Thursday, July 22, 2010

RapidSuivi, Tostan’s Future Real-Time Monitoring System

Tostan’s collaboration with UNICEF provides a unique opportunity for Tostan to improve the monitoring and evaluation capabilities of its Community Empowerment Program (CEP). By adopting UNICEF’s RapidSMS technology, Tostan aims to design a platform for real-time monitoring in combination with geographical analysis that will facilitate strategic decision-making regarding how to employ resources, work with communities, and track impact.

The purpose of RapidSuivi is to address certain issues that can hinder adequate monitoring and evaluation of Tostan’s CEP. The CEP lasts for 30 months, consisting of in-the-field learning, community organization, and outreach and grassroots advocacy, and contributes to the overall development of participants as they engage with their community in designing, carrying out, and sustaining community-led activities.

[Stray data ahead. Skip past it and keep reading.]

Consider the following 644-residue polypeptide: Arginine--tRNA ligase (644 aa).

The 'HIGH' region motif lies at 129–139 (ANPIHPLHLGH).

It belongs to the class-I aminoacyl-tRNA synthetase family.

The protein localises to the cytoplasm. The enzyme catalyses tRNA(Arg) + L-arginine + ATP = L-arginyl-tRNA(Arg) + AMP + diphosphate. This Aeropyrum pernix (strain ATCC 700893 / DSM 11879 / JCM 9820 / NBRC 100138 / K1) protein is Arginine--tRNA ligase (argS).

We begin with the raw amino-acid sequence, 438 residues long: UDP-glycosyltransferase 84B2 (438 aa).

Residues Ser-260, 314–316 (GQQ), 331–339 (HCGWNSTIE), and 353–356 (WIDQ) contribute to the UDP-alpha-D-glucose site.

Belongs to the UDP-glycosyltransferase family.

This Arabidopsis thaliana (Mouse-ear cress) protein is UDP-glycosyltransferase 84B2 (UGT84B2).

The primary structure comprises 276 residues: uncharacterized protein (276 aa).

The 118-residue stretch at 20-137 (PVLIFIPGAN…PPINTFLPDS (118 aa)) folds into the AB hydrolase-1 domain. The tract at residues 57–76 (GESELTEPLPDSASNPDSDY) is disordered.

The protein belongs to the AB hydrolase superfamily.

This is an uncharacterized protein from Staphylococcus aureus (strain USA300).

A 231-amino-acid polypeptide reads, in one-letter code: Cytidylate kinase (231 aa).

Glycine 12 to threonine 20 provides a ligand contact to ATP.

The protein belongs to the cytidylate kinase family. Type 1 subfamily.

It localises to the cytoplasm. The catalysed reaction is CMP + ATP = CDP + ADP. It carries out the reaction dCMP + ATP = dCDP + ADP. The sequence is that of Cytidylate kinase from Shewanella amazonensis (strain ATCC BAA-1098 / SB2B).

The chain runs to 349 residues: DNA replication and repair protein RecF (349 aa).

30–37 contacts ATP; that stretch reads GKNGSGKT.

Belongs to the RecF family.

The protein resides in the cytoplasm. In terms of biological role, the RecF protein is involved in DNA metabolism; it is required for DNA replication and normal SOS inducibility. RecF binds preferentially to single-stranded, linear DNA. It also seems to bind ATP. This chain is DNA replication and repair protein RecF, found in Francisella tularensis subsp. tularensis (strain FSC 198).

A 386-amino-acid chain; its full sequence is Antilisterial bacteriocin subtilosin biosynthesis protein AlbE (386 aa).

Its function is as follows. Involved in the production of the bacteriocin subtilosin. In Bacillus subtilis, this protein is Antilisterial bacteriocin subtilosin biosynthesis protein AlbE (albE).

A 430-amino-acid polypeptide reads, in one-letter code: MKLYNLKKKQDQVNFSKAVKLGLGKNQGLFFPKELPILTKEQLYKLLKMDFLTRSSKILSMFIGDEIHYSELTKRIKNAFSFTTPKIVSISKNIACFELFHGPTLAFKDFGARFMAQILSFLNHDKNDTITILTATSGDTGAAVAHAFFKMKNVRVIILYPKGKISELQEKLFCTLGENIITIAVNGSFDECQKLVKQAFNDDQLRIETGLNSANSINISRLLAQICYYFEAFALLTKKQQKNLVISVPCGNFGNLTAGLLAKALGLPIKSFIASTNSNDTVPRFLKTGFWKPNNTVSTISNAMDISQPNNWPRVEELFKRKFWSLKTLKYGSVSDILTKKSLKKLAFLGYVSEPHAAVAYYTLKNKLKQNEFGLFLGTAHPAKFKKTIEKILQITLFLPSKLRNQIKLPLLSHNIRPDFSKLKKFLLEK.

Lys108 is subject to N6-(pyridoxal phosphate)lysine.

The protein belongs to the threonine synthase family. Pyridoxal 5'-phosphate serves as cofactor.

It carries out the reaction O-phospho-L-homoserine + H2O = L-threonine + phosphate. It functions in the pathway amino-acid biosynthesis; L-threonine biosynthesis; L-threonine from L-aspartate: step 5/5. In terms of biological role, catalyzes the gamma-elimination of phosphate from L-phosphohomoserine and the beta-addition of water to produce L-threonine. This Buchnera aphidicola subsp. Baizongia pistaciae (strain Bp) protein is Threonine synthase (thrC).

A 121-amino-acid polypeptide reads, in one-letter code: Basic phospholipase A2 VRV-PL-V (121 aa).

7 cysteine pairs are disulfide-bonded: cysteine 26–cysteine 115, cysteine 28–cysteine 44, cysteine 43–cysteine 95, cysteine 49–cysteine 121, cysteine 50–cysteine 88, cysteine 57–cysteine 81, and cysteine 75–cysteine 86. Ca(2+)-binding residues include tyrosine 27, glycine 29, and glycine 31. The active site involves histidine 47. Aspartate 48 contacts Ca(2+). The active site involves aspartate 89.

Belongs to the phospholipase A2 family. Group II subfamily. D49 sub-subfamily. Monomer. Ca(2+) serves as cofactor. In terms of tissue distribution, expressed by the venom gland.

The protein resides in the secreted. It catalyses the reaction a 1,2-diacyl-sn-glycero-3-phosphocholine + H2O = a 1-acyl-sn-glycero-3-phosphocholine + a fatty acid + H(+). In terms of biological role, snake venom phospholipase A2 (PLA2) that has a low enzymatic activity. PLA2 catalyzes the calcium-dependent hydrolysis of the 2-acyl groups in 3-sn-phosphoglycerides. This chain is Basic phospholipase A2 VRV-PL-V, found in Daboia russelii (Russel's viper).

"How It Works" - Tostan 2010

Challenges that Tostan faces in monitoring activities include inadequate follow-up and capitalization on the success of field operations. The lag in receiving data in Tostan’s main offices hampers timely data analysis and digestion.  Simply put, community-led activities can be spontaneous and Tostan representatives cannot be present at every event or report on all of them. The implementation of RapidSuivi would address this issue by providing up-to-the-minute data to be reviewed and analyzed by Tostan’s Monitoring, Evaluation, Research & Learning (MERL) Department. Naturally, it is in Tostan’s best interest to identify where programs are achieving results and to continue to allocate support to those villages. RapidSuivi will provide the MERL department with the most recent data, helping Tostan to identify areas where results have been achieved and where progress is still needed.

Another issue the real-time platform will address is the demand for increased CEP supervision by Tostan. The real-time monitoring system will provide Tostan with the unique ability to view current data and information sent from the villages where it has programs. This provision of real-time data will further help Tostan in analyzing the effectiveness of its programs as well as identifying areas where a program may be lagging, and thus requiring more assistance or oversight from Tostan headquarters.